Ireland: A Divided Island?
The island of Ireland is home to one of the world’s most infamous borders. Not only does the border divide the island between the Republic of Ireland and Northern Ireland, but also between the euro and the pound sterling, between meters and miles, and (probably) soon, between the European Union and the United Kingdom. Yet, for the last 20 years, people only really encountered the border on a map whilst planning their cross-country trip.
The border’s ambiguous existence challenges us to ask how divided the people on the Irish island really are.
Historically, the divisions on the island go much deeper than the mere separation of states and currencies. They cross cultural, national, and religious identities and have been at the center of one of the most recent violent conflicts in Western Europe: the Northern Irish Conflict, most well known as ’The Troubles’. The conflict was settled in 1998 through the signing of the Good Friday Agreement, but the peace that followed only turned out to be the beginning.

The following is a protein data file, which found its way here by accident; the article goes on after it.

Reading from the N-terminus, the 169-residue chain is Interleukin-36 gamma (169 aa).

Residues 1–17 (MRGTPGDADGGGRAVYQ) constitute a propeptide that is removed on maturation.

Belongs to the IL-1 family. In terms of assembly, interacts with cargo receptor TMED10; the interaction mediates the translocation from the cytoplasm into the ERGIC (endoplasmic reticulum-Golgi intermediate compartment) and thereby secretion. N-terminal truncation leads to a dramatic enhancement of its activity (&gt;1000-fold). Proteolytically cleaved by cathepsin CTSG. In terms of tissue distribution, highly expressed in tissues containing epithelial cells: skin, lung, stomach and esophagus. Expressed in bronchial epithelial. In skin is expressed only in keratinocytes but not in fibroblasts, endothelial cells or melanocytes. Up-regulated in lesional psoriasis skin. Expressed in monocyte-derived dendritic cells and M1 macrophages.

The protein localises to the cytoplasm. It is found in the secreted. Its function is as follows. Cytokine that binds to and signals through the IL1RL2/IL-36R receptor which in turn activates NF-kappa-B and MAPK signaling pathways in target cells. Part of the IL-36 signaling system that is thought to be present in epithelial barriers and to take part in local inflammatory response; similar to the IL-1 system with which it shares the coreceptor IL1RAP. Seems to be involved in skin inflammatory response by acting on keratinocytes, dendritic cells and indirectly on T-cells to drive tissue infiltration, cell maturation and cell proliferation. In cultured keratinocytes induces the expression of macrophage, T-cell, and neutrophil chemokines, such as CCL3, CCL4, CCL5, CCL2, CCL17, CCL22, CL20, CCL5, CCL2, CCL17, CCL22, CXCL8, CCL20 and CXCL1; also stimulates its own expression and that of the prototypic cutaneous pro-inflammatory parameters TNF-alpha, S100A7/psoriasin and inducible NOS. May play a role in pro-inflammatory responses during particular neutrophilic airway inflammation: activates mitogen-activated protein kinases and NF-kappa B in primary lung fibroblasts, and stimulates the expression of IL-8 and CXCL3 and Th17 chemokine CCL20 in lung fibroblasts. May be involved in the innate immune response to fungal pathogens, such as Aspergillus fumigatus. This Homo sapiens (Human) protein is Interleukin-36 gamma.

The violence was gone, but the ‘us-versus-them’ narratives were not. Walls remained standing, and the new generations that grew up without the violence were very often still kept apart from one another. In many places, Northern Ireland remained segregated and the balance between peace and conflict turned out to be a fragile one.
Now, with the Brexit negotiations dominating the news, that fragile balance is in danger. Past tensions are coming to the surface and some even worry that the Troubles may make their return.
We went to Northern Ireland to not only see where the divisions are still being felt, but also to see where people have been able to come together, learn their lessons from the past, and overcome renewed challenges of polarisation.